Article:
Accord­ing to the pre­vai­ling view, a non-material dama­ge claim may only be asser­ted if the data sub­ject actual­ly sus­tai­ned non-material dama­ges which were cau­sed by a vio­la­ti­on of the GDPR. The term “dama­ges” is inter­pre­ted broad­ly for the pro­tec­tion of data sub­jects. For examp­le, the GDPR lists the cases of discri­mi­na­ti­on, iden­ti­ty theft, repu­ta­tio­nal dama­ge, loss of con­trol over data and the restric­tion of data sub­jects’ rights (as we repor­ted). Some in the case law and lite­ra­tu­re have argued that even the smal­lest and most mini­mal infrin­ge­ment estab­lis­hes a dama­ge claim. Should this trend con­ti­nue, it would be a con­si­derable han­di­cap for com­pa­nies, which may find them­sel­ves facing a lar­ge num­ber of dama­ge claims in the future for even the smal­lest infrin­ge­ment. Fue­led by legal tech pro­vi­ders, data breaches could quick­ly deve­lop into firestorms.

4. The actu­al amount of the damages

In the end, the­re is gene­ral agree­ment that the amount of the dama­ges must con­form to the func­tions of non-material dama­ge claims: to pro­vi­de com­pen­sa­ti­on and satis­fac­tion for the vic­tim and to ser­ve the pur­po­se of gene­ral pre­ven­ti­on, and that dama­ges should not be awar­ded merely for sym­bo­lic pur­po­ses or to punish the respon­si­ble par­ty. In a rela­ted decisi­on, the Hig­her Regio­nal Court of Koblenz stres­sed that the amount of non-material dama­ges should be set high enough in order to crea­te an incen­ti­ve for con­trol­lers to con­duct them­sel­ves in accordance with data pro­tec­tion law but that the amount should not be out of pro­por­ti­on to the actu­al cir­cum­s­tan­ces of the indi­vi­du­al case. The­se cir­cum­s­tan­ces may par­ti­cu­lar­ly inclu­de the sca­le of the infrin­ge­ment or the con­tri­bu­to­ry negli­gence of the data sub­ject. At the same time, it sta­ted that courts should avoid giving data sub­jects an incen­ti­ve to pro­vo­ke data pro­tec­tion vio­la­ti­ons in order to seek unre­a­son­ab­ly high non-material dama­ges. Accord­in­gly, the pur­po­se of gene­ral pre­ven­ti­on is ser­ved not by awar­ding par­ti­cu­lar­ly high non-material dama­ges in indi­vi­du­al cases but rather by the impact of the­se claims over a lar­ge sca­le. This approach is to be wel­co­med, sin­ce it means that the unre­a­son­ab­ly high non-material dama­ges which have been awar­ded in iso­la­ted cases, par­ti­cu­lar­ly by the labor courts, will likely remain the excep­ti­on, not the rule. On this basis, com­pa­nies would be able to effec­tively coun­ter claims for non-material dama­ges, even in case of litigation.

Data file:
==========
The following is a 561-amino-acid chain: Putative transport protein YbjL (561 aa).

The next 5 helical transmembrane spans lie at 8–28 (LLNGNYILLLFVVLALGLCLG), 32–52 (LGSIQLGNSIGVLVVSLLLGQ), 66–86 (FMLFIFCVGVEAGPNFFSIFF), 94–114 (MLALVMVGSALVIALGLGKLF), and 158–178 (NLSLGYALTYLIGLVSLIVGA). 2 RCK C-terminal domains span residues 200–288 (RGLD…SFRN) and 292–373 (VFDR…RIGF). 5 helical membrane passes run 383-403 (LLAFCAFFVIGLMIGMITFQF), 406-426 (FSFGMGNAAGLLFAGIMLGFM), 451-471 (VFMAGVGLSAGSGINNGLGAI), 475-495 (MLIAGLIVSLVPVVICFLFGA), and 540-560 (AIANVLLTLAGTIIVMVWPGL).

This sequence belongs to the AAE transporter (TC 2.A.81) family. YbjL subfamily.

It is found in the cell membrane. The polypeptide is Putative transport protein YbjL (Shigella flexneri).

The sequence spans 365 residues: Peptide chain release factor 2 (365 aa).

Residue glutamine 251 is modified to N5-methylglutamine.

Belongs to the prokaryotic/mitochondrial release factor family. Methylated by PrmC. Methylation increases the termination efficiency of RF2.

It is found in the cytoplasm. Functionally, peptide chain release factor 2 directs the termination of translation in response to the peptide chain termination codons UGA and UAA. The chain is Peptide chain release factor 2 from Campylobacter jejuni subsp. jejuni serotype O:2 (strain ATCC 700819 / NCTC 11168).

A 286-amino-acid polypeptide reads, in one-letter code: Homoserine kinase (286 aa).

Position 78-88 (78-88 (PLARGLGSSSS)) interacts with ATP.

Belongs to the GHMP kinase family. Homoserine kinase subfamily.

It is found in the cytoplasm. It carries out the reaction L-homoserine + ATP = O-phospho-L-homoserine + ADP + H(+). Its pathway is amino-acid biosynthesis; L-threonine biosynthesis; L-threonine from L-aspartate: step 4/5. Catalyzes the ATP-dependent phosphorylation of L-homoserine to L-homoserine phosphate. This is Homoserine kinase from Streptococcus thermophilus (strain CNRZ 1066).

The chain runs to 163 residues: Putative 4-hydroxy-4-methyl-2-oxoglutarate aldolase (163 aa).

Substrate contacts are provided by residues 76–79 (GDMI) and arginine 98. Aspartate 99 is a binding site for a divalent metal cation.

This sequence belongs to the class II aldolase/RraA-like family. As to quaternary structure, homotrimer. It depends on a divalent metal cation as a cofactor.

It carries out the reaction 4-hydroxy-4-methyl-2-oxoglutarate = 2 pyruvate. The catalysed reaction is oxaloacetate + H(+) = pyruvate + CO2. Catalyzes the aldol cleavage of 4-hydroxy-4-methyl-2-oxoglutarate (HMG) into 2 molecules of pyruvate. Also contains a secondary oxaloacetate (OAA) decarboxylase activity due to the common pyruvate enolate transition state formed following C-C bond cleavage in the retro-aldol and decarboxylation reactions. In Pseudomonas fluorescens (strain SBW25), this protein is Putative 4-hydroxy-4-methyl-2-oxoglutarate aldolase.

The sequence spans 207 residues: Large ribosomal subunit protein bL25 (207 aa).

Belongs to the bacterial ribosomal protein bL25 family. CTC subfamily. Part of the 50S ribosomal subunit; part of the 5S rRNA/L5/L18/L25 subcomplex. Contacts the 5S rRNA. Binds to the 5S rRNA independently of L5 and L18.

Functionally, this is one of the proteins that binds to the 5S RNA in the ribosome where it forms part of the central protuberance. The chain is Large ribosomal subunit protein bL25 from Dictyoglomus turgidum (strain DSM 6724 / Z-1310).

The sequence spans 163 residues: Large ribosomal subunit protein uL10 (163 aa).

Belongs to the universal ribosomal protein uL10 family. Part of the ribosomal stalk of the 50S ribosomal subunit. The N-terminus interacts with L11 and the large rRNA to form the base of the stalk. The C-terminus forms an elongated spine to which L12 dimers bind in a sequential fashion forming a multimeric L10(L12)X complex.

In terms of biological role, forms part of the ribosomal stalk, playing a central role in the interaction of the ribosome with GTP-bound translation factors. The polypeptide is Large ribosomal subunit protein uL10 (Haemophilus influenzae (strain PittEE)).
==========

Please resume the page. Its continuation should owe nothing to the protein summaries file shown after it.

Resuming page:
Con­clu­si­on and recom­men­da­ti­on for companies

All indi­ca­ti­ons are that com­pa­nies will be con­fron­ted with more fre­quent actions for non-material dama­ges in the future in the event of data pro­tec­tion vio­la­ti­ons. Par­ti­cu­lar­ly due to the incre­a­sed role of legal tech com­pa­nies, com­pa­nies may face an accu­mu­la­ti­on of lawsuits and a broad impact which could pose a con­si­derable risk.

In order to mini­mi­ze this risk, we advi­se com­pa­nies to imple­ment a data pro­tec­tion com­pli­an­ce manage­ment sys­tem which inclu­des both pre­ven­ti­ve mea­su­res in order to avoid future vio­la­ti­ons of the GDPR and mea­su­res for effec­ti­ve defen­se against non-material dama­ge claims. This will give com­pa­nies a good chan­ce to defend them­sel­ves even in the event of litigation.